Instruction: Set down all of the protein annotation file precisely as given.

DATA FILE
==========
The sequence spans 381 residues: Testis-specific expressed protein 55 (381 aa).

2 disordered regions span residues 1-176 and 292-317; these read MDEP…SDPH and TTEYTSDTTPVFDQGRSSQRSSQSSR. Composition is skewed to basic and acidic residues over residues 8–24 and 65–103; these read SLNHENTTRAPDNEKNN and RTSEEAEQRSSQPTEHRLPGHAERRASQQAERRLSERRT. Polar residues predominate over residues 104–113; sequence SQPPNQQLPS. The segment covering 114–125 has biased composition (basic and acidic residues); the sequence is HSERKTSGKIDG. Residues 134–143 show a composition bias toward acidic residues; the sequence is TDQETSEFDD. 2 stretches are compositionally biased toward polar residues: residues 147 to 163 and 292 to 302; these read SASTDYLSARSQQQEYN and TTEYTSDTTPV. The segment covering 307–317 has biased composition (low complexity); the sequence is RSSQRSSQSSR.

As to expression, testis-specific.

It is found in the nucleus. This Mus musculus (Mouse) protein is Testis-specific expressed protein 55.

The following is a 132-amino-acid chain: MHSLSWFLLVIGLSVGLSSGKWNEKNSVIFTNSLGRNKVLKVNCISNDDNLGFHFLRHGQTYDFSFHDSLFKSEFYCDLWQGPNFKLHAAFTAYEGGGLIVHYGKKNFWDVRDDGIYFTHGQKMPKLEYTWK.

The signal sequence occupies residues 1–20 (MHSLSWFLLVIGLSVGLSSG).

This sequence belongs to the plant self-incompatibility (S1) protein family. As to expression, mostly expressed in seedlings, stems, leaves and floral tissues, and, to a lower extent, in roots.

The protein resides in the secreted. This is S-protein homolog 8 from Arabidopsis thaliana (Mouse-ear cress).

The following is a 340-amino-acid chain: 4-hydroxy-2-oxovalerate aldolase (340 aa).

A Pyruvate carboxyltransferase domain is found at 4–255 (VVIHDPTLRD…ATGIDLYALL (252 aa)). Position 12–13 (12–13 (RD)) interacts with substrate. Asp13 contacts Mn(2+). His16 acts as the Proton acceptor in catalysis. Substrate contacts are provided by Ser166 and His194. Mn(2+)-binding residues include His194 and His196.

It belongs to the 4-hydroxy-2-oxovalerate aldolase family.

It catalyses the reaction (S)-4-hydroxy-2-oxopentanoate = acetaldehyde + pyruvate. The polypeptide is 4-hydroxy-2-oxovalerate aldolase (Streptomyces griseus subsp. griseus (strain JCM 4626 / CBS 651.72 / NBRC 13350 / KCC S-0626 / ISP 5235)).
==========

The sequence spans 381 residues: Testis-specific expressed protein 55 (381 aa).

2 disordered regions span residues 1-176 and 292-317; these read MDEP…SDPH and TTEYTSDTTPVFDQGRSSQRSSQSSR. Composition is skewed to basic and acidic residues over residues 8–24 and 65–103; these read SLNHENTTRAPDNEKNN and RTSEEAEQRSSQPTEHRLPGHAERRASQQAERRLSERRT. Polar residues predominate over residues 104–113; sequence SQPPNQQLPS. The segment covering 114–125 has biased composition (basic and acidic residues); the sequence is HSERKTSGKIDG. Residues 134–143 show a composition bias toward acidic residues; the sequence is TDQETSEFDD. 2 stretches are compositionally biased toward polar residues: residues 147 to 163 and 292 to 302; these read SASTDYLSARSQQQEYN and TTEYTSDTTPV. The segment covering 307–317 has biased composition (low complexity); the sequence is RSSQRSSQSSR.

As to expression, testis-specific.

It is found in the nucleus. This Mus musculus (Mouse) protein is Testis-specific expressed protein 55.

The following is a 132-amino-acid chain: MHSLSWFLLVIGLSVGLSSGKWNEKNSVIFTNSLGRNKVLKVNCISNDDNLGFHFLRHGQTYDFSFHDSLFKSEFYCDLWQGPNFKLHAAFTAYEGGGLIVHYGKKNFWDVRDDGIYFTHGQKMPKLEYTWK.

The signal sequence occupies residues 1–20 (MHSLSWFLLVIGLSVGLSSG).

This sequence belongs to the plant self-incompatibility (S1) protein family. As to expression, mostly expressed in seedlings, stems, leaves and floral tissues, and, to a lower extent, in roots.

The protein resides in the secreted. This is S-protein homolog 8 from Arabidopsis thaliana (Mouse-ear cress).

The following is a 340-amino-acid chain: 4-hydroxy-2-oxovalerate aldolase (340 aa).

A Pyruvate carboxyltransferase domain is found at 4–255 (VVIHDPTLRD…ATGIDLYALL (252 aa)). Position 12–13 (12–13 (RD)) interacts with substrate. Asp13 contacts Mn(2+). His16 acts as the Proton acceptor in catalysis. Substrate contacts are provided by Ser166 and His194. Mn(2+)-binding residues include His194 and His196.

It belongs to the 4-hydroxy-2-oxovalerate aldolase family.

It catalyses the reaction (S)-4-hydroxy-2-oxopentanoate = acetaldehyde + pyruvate. The polypeptide is 4-hydroxy-2-oxovalerate aldolase (Streptomyces griseus subsp. griseus (strain JCM 4626 / CBS 651.72 / NBRC 13350 / KCC S-0626 / ISP 5235)).